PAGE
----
3) locking differential - power is equally distributed to both wheels when under load.

    put one rear tire on dry pavement, and the other on ice. a limited slip will put all power to the tire on the ice and you're not going anywhere. a locker will equally distribute the power and you will drive away.

    and lockers have a rathcing mechanism in them that allow you to make tight turns. i hear my locker "clicking" like a ratchet would as i go around corners. not quite as smooth as an open differential, and tire wear will be slightly accelerated, but well worth the trade off for me. i have no issues navigating around anything.

    now a true spool is a very different story. these are not differntials at all. both wheels are locked together at all times (even when going around corners - which shouldn't be done). these should never be used on anything but a quarter mile race car that does nothing but drive in a stragiht line. serious dedicated off road vehicles use them too as they are on loose earth.

    to say a locker acts like a spool in terms of making turns is very inaccurate in my opinion. a locker gives you similiar traction benfits of a spool, with similiar turning capability of a open differential. it is the best of both worlds. it will fish tail under slipperly conditions, and you need to get used to it when plowing, but when used properly, its a huge asset to a plow truck. and leaving the truck in in 4wd stabilizes things as well.
  9. got-h2o

    got-h2o 2000 Club Member
    Messages: 2,440

    ^^^^^What kind of locker do you have? B/c some of them do act like spools. It's not inaccurate at all to say that, I've had them do it.
  10. RacingZR

    RacingZR Senior Member
    from Maine
    Messages: 400

    If you are determined to have a locker, DON'T get a full time locker. Because as nice as it is for plowing, there will be plenty of times you don't want it IMO.........for reasons others have pointed out,
  11. jb1390

    jb1390 Senior Member
    Messages: 710

    Does anyone make a kit with a switch or lever? My tractor has a locking rear diff-and you pull a lever to lock it when you are on slippery stuff. (very nice feature, and it does not affect anything when unlocked-normal open diff) Seems like a switch that could be engaged as desired by the operator would be ideal.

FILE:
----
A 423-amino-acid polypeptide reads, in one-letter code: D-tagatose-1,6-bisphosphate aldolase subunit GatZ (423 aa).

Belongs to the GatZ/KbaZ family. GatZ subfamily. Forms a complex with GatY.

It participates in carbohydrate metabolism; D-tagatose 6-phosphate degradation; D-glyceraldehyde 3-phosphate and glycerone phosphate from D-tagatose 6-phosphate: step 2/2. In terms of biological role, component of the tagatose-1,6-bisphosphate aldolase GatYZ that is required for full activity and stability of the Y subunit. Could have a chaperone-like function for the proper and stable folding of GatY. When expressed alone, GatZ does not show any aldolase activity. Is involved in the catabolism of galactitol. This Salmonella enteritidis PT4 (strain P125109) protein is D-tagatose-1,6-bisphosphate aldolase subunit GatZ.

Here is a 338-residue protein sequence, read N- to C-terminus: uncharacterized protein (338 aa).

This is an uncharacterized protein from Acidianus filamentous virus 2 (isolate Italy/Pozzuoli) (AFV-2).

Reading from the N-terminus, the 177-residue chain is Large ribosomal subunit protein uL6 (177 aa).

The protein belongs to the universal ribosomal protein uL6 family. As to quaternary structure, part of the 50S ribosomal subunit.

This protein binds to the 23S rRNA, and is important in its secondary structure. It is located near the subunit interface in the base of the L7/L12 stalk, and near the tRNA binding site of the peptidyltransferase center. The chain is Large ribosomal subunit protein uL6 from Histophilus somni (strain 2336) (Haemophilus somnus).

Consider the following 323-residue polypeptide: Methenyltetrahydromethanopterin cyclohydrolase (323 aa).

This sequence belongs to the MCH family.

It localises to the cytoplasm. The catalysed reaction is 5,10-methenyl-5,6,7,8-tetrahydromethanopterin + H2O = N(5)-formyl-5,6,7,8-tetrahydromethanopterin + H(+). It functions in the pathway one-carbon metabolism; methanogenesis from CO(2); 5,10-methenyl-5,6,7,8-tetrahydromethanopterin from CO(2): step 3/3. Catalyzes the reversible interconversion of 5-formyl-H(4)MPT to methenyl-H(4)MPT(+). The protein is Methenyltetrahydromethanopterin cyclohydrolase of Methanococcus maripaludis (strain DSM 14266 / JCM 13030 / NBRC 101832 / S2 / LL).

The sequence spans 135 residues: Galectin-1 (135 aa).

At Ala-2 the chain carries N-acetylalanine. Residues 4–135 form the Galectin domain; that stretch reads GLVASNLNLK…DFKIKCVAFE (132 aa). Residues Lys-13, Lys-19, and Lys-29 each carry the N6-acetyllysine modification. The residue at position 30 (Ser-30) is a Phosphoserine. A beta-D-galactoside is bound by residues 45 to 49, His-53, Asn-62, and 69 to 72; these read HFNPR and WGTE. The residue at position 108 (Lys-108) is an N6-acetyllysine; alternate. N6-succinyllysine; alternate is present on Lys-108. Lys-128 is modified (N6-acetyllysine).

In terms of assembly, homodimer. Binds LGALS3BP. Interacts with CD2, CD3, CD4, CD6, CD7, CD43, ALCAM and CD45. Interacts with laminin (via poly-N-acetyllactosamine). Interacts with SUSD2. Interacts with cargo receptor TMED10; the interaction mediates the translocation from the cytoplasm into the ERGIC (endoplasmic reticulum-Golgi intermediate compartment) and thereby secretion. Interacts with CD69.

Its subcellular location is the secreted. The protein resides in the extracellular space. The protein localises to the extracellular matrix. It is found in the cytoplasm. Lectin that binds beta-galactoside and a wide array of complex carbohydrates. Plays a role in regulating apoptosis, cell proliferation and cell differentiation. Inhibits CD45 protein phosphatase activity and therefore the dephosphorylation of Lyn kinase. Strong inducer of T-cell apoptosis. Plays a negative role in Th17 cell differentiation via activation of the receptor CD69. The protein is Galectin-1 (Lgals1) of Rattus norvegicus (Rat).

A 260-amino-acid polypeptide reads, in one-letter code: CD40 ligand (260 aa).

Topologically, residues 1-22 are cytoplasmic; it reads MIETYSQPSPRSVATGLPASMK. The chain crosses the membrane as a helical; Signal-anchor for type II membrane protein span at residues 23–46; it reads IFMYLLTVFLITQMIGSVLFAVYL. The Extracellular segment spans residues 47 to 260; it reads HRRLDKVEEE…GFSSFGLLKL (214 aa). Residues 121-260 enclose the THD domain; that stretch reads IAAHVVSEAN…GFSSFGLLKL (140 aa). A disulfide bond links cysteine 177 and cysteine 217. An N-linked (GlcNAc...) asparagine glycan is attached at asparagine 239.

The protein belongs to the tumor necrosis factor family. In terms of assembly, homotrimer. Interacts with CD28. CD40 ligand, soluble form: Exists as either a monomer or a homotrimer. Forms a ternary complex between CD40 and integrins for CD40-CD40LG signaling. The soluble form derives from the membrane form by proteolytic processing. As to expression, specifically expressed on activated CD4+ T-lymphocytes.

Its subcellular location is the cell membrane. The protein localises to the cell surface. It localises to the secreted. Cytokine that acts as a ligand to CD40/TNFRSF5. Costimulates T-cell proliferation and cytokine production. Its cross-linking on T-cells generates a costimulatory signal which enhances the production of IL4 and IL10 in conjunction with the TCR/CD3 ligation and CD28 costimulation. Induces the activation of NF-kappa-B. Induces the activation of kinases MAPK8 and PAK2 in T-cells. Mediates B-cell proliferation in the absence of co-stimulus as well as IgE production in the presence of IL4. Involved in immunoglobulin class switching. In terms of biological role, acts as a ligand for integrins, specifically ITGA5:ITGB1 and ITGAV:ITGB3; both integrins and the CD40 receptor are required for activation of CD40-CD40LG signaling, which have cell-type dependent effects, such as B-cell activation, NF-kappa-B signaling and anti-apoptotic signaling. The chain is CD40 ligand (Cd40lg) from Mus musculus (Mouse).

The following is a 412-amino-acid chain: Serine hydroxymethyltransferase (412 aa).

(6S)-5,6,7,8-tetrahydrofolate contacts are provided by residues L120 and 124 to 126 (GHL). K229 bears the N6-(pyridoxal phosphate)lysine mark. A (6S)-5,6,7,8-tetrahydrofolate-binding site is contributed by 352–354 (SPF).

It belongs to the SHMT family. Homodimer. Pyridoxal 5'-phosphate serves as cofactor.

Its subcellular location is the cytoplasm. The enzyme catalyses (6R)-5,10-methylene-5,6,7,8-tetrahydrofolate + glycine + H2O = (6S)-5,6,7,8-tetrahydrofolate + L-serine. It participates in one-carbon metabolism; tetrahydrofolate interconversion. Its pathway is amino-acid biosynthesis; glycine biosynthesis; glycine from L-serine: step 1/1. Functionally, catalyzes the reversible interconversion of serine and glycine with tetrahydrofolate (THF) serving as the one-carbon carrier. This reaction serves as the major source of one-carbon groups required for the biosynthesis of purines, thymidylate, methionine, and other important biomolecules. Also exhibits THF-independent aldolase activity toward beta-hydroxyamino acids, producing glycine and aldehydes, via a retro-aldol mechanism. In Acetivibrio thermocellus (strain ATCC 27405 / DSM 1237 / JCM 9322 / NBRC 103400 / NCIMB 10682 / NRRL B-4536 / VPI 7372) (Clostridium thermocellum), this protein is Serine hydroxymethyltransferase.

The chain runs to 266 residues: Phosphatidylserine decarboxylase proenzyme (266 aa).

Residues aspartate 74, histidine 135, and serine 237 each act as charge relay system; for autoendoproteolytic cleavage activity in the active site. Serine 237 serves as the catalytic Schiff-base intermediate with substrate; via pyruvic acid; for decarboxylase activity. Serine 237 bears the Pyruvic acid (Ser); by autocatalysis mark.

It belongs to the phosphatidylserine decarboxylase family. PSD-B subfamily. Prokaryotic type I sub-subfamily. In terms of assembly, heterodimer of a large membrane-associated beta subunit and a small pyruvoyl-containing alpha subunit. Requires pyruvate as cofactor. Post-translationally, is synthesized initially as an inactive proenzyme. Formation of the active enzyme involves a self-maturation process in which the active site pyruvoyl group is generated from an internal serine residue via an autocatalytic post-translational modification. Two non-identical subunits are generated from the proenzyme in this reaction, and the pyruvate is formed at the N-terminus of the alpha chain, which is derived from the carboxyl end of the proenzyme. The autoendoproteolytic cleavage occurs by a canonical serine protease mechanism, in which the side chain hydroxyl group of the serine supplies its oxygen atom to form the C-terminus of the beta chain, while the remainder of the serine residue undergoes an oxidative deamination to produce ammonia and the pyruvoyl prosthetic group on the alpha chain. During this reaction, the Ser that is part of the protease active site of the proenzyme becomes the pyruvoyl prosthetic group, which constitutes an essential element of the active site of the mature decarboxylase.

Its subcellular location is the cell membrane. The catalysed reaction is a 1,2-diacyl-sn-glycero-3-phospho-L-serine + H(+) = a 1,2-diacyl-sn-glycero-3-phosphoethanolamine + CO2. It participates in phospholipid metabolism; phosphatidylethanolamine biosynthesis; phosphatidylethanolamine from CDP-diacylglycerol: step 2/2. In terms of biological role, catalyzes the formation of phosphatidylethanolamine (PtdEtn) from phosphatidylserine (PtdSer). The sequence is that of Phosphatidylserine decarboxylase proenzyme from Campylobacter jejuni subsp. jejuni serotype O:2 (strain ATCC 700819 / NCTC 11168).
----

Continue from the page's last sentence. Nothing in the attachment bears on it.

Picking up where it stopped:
12. 1olddogtwo

    1olddogtwo PlowSite Fanatic
    Messages: 12,174

    air locker.....
  13. justme-

    justme- 2000 Club Member
    Messages: 2,138

    Well, the limited slip you used must have been worn out or poor design. The only time a ltd slip will give out is when the clutches are shot. I have never had your example play out with my ltd slip...and plowed on plenty of drives 1 wheel on ice, other bare driveway. A ltd slip will not put all the power to the wheel on ice- it will do as designed and allow a limited amount of slip on the wheel able to slip which takes up the slack and engages the clutches providing an equal split between wheels.
  14. linckeil

    linckeil PlowSite.com Addict
    from CT
    Messages: 1,272

    this statement is flat out wrong. a limited slip is just that - a LIMITED slip. it LIMITS the slip, it does not eliminate it.

    do this for me - put your truck in 2 wheel drive. jack up only 1 rear wheel off the ground about an inch - just enough so its off the ground. get in the truck and put it in drive. what happens? what do you think will happen? will the truck drive itself off the jack, or will all power go to the wheel up in air?

    answer the question before continuing to read...........

    in an exteme traction condition like this, a limited slip will put all the power to the tire with the least traction (the one in the air).

    do the same thing with a locker and the truck will drive off the jack.

    go try it with your limited slip rear when you have 5 minutes on your hands and report back.